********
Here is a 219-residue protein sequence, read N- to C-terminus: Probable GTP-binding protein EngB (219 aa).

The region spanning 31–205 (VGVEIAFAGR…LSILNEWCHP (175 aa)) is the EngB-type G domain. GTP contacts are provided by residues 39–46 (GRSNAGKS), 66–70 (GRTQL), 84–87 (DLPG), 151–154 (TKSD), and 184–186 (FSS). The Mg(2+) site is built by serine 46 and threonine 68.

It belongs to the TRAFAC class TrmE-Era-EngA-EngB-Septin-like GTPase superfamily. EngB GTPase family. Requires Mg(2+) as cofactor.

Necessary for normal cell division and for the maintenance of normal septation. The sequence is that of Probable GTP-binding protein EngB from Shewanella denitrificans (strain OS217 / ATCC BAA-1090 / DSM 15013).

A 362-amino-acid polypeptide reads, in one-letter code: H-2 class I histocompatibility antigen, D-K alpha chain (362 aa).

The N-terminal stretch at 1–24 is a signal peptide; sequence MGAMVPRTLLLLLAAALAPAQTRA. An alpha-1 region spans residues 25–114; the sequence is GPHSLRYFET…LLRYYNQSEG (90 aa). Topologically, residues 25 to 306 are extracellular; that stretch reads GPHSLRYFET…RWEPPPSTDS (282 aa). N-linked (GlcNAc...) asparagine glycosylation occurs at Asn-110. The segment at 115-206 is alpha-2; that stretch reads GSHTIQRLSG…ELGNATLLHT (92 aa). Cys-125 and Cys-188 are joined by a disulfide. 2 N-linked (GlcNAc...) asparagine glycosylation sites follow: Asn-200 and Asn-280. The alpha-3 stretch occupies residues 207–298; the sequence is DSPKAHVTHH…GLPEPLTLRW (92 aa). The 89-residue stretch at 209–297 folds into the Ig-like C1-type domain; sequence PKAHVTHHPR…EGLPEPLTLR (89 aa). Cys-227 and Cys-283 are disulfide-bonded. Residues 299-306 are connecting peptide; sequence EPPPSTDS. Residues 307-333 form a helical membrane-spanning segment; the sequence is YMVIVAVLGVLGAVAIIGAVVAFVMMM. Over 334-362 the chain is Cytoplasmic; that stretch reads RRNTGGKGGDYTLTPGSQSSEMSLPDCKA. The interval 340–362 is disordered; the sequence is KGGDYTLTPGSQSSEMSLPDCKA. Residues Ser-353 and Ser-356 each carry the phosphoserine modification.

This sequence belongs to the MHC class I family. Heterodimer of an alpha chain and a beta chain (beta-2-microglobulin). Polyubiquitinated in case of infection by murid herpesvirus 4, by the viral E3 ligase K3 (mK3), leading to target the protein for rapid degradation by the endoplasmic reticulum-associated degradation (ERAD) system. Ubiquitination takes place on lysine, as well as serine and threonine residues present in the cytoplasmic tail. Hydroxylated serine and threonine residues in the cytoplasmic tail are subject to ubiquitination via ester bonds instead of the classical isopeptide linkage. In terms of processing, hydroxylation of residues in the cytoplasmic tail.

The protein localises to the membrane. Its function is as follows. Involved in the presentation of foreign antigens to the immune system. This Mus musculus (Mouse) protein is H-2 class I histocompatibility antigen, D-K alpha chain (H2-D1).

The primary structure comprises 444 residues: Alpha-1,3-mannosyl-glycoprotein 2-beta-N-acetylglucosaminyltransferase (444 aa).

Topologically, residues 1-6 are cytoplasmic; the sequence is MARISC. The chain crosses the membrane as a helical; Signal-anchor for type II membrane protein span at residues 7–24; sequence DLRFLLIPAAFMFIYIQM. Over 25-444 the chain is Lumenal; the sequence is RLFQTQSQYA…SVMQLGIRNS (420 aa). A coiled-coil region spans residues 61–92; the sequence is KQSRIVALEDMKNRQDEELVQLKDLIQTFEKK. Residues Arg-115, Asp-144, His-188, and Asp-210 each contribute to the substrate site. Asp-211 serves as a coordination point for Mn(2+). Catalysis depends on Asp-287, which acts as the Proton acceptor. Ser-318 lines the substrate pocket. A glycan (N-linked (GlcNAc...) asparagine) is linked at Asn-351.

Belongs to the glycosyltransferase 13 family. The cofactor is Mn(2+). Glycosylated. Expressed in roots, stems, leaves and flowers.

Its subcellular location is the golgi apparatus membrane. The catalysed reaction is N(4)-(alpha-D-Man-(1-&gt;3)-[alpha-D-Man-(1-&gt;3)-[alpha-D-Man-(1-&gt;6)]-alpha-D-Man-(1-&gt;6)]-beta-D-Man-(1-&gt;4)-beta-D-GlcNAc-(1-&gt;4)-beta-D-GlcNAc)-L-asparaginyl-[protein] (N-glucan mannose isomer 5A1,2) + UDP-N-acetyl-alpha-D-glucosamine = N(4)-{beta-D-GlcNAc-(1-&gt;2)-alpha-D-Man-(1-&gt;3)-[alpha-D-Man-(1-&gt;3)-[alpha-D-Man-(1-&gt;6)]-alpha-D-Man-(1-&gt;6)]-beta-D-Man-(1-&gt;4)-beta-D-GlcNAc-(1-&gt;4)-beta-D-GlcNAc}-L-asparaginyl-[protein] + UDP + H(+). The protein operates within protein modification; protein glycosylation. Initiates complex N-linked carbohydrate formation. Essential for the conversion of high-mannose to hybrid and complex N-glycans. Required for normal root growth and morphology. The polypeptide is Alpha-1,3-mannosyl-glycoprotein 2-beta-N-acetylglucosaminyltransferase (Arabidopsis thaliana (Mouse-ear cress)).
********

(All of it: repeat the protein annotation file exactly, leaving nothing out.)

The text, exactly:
Here is a 219-residue protein sequence, read N- to C-terminus: Probable GTP-binding protein EngB (219 aa).

The region spanning 31–205 (VGVEIAFAGR…LSILNEWCHP (175 aa)) is the EngB-type G domain. GTP contacts are provided by residues 39–46 (GRSNAGKS), 66–70 (GRTQL), 84–87 (DLPG), 151–154 (TKSD), and 184–186 (FSS). The Mg(2+) site is built by serine 46 and threonine 68.

It belongs to the TRAFAC class TrmE-Era-EngA-EngB-Septin-like GTPase superfamily. EngB GTPase family. Requires Mg(2+) as cofactor.

Necessary for normal cell division and for the maintenance of normal septation. The sequence is that of Probable GTP-binding protein EngB from Shewanella denitrificans (strain OS217 / ATCC BAA-1090 / DSM 15013).

A 362-amino-acid polypeptide reads, in one-letter code: H-2 class I histocompatibility antigen, D-K alpha chain (362 aa).

The N-terminal stretch at 1–24 is a signal peptide; sequence MGAMVPRTLLLLLAAALAPAQTRA. An alpha-1 region spans residues 25–114; the sequence is GPHSLRYFET…LLRYYNQSEG (90 aa). Topologically, residues 25 to 306 are extracellular; that stretch reads GPHSLRYFET…RWEPPPSTDS (282 aa). N-linked (GlcNAc...) asparagine glycosylation occurs at Asn-110. The segment at 115-206 is alpha-2; that stretch reads GSHTIQRLSG…ELGNATLLHT (92 aa). Cys-125 and Cys-188 are joined by a disulfide. 2 N-linked (GlcNAc...) asparagine glycosylation sites follow: Asn-200 and Asn-280. The alpha-3 stretch occupies residues 207–298; the sequence is DSPKAHVTHH…GLPEPLTLRW (92 aa). The 89-residue stretch at 209–297 folds into the Ig-like C1-type domain; sequence PKAHVTHHPR…EGLPEPLTLR (89 aa). Cys-227 and Cys-283 are disulfide-bonded. Residues 299-306 are connecting peptide; sequence EPPPSTDS. Residues 307-333 form a helical membrane-spanning segment; the sequence is YMVIVAVLGVLGAVAIIGAVVAFVMMM. Over 334-362 the chain is Cytoplasmic; that stretch reads RRNTGGKGGDYTLTPGSQSSEMSLPDCKA. The interval 340–362 is disordered; the sequence is KGGDYTLTPGSQSSEMSLPDCKA. Residues Ser-353 and Ser-356 each carry the phosphoserine modification.

This sequence belongs to the MHC class I family. Heterodimer of an alpha chain and a beta chain (beta-2-microglobulin). Polyubiquitinated in case of infection by murid herpesvirus 4, by the viral E3 ligase K3 (mK3), leading to target the protein for rapid degradation by the endoplasmic reticulum-associated degradation (ERAD) system. Ubiquitination takes place on lysine, as well as serine and threonine residues present in the cytoplasmic tail. Hydroxylated serine and threonine residues in the cytoplasmic tail are subject to ubiquitination via ester bonds instead of the classical isopeptide linkage. In terms of processing, hydroxylation of residues in the cytoplasmic tail.

The protein localises to the membrane. Its function is as follows. Involved in the presentation of foreign antigens to the immune system. This Mus musculus (Mouse) protein is H-2 class I histocompatibility antigen, D-K alpha chain (H2-D1).

The primary structure comprises 444 residues: Alpha-1,3-mannosyl-glycoprotein 2-beta-N-acetylglucosaminyltransferase (444 aa).

Topologically, residues 1-6 are cytoplasmic; the sequence is MARISC. The chain crosses the membrane as a helical; Signal-anchor for type II membrane protein span at residues 7–24; sequence DLRFLLIPAAFMFIYIQM. Over 25-444 the chain is Lumenal; the sequence is RLFQTQSQYA…SVMQLGIRNS (420 aa). A coiled-coil region spans residues 61–92; the sequence is KQSRIVALEDMKNRQDEELVQLKDLIQTFEKK. Residues Arg-115, Asp-144, His-188, and Asp-210 each contribute to the substrate site. Asp-211 serves as a coordination point for Mn(2+). Catalysis depends on Asp-287, which acts as the Proton acceptor. Ser-318 lines the substrate pocket. A glycan (N-linked (GlcNAc...) asparagine) is linked at Asn-351.

Belongs to the glycosyltransferase 13 family. The cofactor is Mn(2+). Glycosylated. Expressed in roots, stems, leaves and flowers.

Its subcellular location is the golgi apparatus membrane. The catalysed reaction is N(4)-(alpha-D-Man-(1-&gt;3)-[alpha-D-Man-(1-&gt;3)-[alpha-D-Man-(1-&gt;6)]-alpha-D-Man-(1-&gt;6)]-beta-D-Man-(1-&gt;4)-beta-D-GlcNAc-(1-&gt;4)-beta-D-GlcNAc)-L-asparaginyl-[protein] (N-glucan mannose isomer 5A1,2) + UDP-N-acetyl-alpha-D-glucosamine = N(4)-{beta-D-GlcNAc-(1-&gt;2)-alpha-D-Man-(1-&gt;3)-[alpha-D-Man-(1-&gt;3)-[alpha-D-Man-(1-&gt;6)]-alpha-D-Man-(1-&gt;6)]-beta-D-Man-(1-&gt;4)-beta-D-GlcNAc-(1-&gt;4)-beta-D-GlcNAc}-L-asparaginyl-[protein] + UDP + H(+). The protein operates within protein modification; protein glycosylation. Initiates complex N-linked carbohydrate formation. Essential for the conversion of high-mannose to hybrid and complex N-glycans. Required for normal root growth and morphology. The polypeptide is Alpha-1,3-mannosyl-glycoprotein 2-beta-N-acetylglucosaminyltransferase (Arabidopsis thaliana (Mouse-ear cress)).